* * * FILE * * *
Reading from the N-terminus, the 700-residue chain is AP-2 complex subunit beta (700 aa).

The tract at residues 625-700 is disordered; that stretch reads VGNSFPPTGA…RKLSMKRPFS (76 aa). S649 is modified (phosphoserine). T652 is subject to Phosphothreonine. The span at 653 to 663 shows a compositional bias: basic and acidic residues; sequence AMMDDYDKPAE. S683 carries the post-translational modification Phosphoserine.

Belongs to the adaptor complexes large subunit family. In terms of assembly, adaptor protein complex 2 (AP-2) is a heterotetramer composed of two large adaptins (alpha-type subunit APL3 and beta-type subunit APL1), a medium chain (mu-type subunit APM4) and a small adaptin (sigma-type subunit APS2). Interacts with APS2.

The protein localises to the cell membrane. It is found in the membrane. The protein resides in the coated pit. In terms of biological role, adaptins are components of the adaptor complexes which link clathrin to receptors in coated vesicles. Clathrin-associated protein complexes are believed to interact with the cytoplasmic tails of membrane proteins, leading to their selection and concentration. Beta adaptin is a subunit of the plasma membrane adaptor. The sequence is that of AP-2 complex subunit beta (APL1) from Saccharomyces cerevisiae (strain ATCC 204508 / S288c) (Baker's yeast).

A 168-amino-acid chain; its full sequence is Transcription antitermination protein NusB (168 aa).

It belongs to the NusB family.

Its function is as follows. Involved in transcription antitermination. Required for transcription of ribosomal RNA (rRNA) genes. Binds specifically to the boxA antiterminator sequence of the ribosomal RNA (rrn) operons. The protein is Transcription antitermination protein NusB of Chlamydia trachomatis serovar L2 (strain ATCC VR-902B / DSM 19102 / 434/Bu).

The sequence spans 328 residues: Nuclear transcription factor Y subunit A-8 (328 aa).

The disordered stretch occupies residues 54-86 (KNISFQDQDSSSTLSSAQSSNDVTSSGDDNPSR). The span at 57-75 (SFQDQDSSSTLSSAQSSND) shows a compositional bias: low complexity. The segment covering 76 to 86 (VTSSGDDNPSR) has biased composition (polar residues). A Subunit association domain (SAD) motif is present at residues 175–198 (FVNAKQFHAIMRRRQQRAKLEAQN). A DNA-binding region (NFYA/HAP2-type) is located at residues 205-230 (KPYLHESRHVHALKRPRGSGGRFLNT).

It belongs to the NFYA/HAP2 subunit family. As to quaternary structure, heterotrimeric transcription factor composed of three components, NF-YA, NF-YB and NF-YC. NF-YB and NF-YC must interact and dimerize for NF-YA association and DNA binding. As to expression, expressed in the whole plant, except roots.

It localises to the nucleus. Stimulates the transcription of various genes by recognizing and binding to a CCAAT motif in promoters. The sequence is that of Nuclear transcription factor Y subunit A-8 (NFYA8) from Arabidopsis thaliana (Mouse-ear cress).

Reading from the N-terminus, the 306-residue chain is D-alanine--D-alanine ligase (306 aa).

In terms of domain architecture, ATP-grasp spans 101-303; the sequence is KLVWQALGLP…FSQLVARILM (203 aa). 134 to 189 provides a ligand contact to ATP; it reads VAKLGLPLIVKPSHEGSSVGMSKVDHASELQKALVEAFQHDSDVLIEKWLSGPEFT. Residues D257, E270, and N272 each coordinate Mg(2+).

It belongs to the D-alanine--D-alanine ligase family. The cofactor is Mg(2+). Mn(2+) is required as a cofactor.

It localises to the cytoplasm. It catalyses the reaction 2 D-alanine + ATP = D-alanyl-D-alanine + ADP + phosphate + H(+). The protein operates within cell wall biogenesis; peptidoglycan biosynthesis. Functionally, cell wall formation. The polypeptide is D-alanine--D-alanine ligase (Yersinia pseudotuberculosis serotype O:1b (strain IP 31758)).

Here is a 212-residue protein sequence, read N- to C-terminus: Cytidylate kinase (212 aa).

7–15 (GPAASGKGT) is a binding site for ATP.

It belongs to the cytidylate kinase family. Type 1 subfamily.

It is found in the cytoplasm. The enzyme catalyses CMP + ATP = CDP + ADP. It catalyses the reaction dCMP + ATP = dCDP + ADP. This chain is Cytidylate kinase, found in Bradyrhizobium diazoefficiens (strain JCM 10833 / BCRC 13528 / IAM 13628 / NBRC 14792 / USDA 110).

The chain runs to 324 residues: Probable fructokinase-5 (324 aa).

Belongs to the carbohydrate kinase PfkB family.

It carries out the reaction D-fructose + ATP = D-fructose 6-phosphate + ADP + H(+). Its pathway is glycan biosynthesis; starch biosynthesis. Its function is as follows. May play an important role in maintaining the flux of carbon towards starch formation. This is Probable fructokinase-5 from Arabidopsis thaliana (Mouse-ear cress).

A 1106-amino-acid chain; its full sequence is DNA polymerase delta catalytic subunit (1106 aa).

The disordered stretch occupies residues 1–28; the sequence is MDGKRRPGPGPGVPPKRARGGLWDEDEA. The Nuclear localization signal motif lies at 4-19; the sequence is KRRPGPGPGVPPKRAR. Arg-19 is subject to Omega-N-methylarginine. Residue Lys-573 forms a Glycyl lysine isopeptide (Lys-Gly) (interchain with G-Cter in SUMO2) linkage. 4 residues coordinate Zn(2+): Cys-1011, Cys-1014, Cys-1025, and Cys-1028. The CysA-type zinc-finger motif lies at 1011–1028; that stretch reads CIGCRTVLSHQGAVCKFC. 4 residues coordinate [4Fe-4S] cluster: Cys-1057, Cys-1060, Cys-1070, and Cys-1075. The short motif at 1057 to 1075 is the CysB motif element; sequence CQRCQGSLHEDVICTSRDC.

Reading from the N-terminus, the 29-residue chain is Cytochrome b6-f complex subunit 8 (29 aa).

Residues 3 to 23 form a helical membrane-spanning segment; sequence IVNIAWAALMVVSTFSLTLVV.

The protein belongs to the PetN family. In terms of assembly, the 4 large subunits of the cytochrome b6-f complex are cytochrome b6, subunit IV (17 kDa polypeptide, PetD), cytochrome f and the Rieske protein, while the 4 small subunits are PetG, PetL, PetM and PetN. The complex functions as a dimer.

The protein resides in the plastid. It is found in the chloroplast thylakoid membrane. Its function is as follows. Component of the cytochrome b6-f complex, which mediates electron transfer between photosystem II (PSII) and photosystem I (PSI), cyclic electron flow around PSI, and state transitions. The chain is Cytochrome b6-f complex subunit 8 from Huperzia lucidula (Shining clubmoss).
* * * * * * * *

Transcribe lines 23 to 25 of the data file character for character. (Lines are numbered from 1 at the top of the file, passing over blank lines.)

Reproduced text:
A 1106-amino-acid chain; its full sequence is DNA polymerase delta catalytic subunit (1106 aa).

The disordered stretch occupies residues 1–28; the sequence is MDGKRRPGPGPGVPPKRARGGLWDEDEA. The Nuclear localization signal motif lies at 4-19; the sequence is KRRPGPGPGVPPKRAR. Arg-19 is subject to Omega-N-methylarginine. Residue Lys-573 forms a Glycyl lysine isopeptide (Lys-Gly) (interchain with G-Cter in SUMO2) linkage. 4 residues coordinate Zn(2+): Cys-1011, Cys-1014, Cys-1025, and Cys-1028. The CysA-type zinc-finger motif lies at 1011–1028; that stretch reads CIGCRTVLSHQGAVCKFC. 4 residues coordinate [4Fe-4S] cluster: Cys-1057, Cys-1060, Cys-1070, and Cys-1075. The short motif at 1057 to 1075 is the CysB motif element; sequence CQRCQGSLHEDVICTSRDC.

Reading from the N-terminus, the 29-residue chain is Cytochrome b6-f complex subunit 8 (29 aa).